, Volume 15, Issue 3, pp 457–468 | Cite as

Endothelial cell-fatty acid binding protein 4 promotes angiogenesis: role of stem cell factor/c-kit pathway

  • Harun Elmasri
  • Elisa Ghelfi
  • Chen-wei Yu
  • Samantha Traphagen
  • Manuela Cernadas
  • Haiming Cao
  • Guo-Ping Shi
  • Jorge Plutzky
  • Mustafa Sahin
  • Gokhan Hotamisligil
  • Sule Cataltepe
Original Paper


Fatty acid binding protein 4 (FABP4) plays an important role in regulation of glucose and lipid homeostasis as well as inflammation through its actions in adipocytes and macrophages. FABP4 is also expressed in a subset of endothelial cells, but its role in this cell type is not known. We found that FABP4-deficient human umbilical vein endothelial cells (HUVECs) demonstrate a markedly increased susceptibility to apoptosis as well as decreased migration and capillary network formation. Aortic rings from FABP4−/− mice demonstrated decreased angiogenic sprouting, which was recovered by reconstitution of FABP4. FABP4 was strongly regulated by mTORC1 and inhibited by Rapamycin. FABP4 modulated activation of several important signaling pathways in HUVECs, including downregulation of P38, eNOS, and stem cell factor (SCF)/c-kit signaling. Of these, the SCF/c-kit pathway was found to have a major role in attenuated angiogenic activity of FABP4-deficient ECs as provision of exogenous SCF resulted in a significant recovery in cell proliferation, survival, morphogenesis, and aortic ring sprouting. These data unravel a novel pro-angiogenic role for endothelial cell-FABP4 and suggest that it could be exploited as a potential target for diseases associated with pathological angiogenesis.


Angiogenesis Endothelial cells FABP4 Rapamycin c-Kit Stem cell factor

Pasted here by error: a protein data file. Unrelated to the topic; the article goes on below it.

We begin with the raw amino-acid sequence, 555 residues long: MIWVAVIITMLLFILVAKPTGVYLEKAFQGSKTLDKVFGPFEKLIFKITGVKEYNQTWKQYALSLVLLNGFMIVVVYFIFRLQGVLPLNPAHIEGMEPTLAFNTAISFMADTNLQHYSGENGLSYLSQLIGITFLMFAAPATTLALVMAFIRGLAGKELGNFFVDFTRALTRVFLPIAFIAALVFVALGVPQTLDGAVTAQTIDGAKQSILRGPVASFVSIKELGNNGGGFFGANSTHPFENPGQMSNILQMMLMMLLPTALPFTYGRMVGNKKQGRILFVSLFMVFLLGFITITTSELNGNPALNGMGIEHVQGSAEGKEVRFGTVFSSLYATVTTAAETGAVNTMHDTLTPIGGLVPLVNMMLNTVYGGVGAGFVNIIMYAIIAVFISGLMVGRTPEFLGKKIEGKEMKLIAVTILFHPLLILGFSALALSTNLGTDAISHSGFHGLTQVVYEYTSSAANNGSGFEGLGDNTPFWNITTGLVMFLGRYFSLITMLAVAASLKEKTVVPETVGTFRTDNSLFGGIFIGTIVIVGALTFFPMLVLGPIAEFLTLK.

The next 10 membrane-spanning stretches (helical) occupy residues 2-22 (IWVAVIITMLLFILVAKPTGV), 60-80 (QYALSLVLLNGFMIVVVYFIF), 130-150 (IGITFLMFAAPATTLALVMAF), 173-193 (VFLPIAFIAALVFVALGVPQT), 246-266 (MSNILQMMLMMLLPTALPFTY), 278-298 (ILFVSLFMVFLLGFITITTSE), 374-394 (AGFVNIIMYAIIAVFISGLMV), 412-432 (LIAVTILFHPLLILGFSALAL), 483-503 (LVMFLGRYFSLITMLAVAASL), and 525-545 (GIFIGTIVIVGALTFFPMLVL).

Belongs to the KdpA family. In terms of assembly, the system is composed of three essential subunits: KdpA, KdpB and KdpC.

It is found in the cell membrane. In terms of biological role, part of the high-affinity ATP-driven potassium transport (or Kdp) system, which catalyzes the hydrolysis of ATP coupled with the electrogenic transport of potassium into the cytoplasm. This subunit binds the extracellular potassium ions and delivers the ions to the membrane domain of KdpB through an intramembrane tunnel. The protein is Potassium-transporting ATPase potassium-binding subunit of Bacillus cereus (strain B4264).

This study was supported by the American Heart Association (11GRNT4900002), Brigham and Women’s Hospital Biomedical Research Institute, Peabody Foundation, and William F. Milton Fund, Harvard University (to SC), Children’s Hospital Boston Translational Research Program (to MS), and Clinical Translational Science Award (UL1RR025758) to Harvard University and Brigham and Women’s Hospital from the National Center for Research Resources. Samantha Traphagen was supported by 5T32HD007466 (Principal Investigator: Dr. Stella Kourembanas). The authors would like to thank to Marcia Filip, R.N. for her effort with collection of umbilical cord specimens.

Supplementary material

10456_2012_9274_MOESM1_ESM.doc (8.7 mb)
Supplementary material 1 (DOC 8892 kb)


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Copyright information

© Springer Science+Business Media B.V. 2012

Authors and Affiliations

  • Harun Elmasri
    • 1
  • Elisa Ghelfi
    • 1
  • Chen-wei Yu
    • 1
  • Samantha Traphagen
    • 1
  • Manuela Cernadas
    • 2
  • Haiming Cao
    • 3
  • Guo-Ping Shi
    • 2
  • Jorge Plutzky
    • 2
  • Mustafa Sahin
    • 4
  • Gokhan Hotamisligil
    • 3
  • Sule Cataltepe
    • 1
  1. 1.Division of NeonatologyBrigham and Women’s Hospital, Harvard Medical SchoolBostonUSA
  2. 2.Department of MedicineBrigham and Women’s Hospital, Harvard Medical SchoolBostonUSA
  3. 3.Department of Genetics and Complex DiseasesHarvard School of Public HealthBostonUSA
  4. 4.Department of Neurology, The F.M. Kirby Neurobiology CenterChildren’s Hospital Boston, Harvard Medical SchoolBostonUSA

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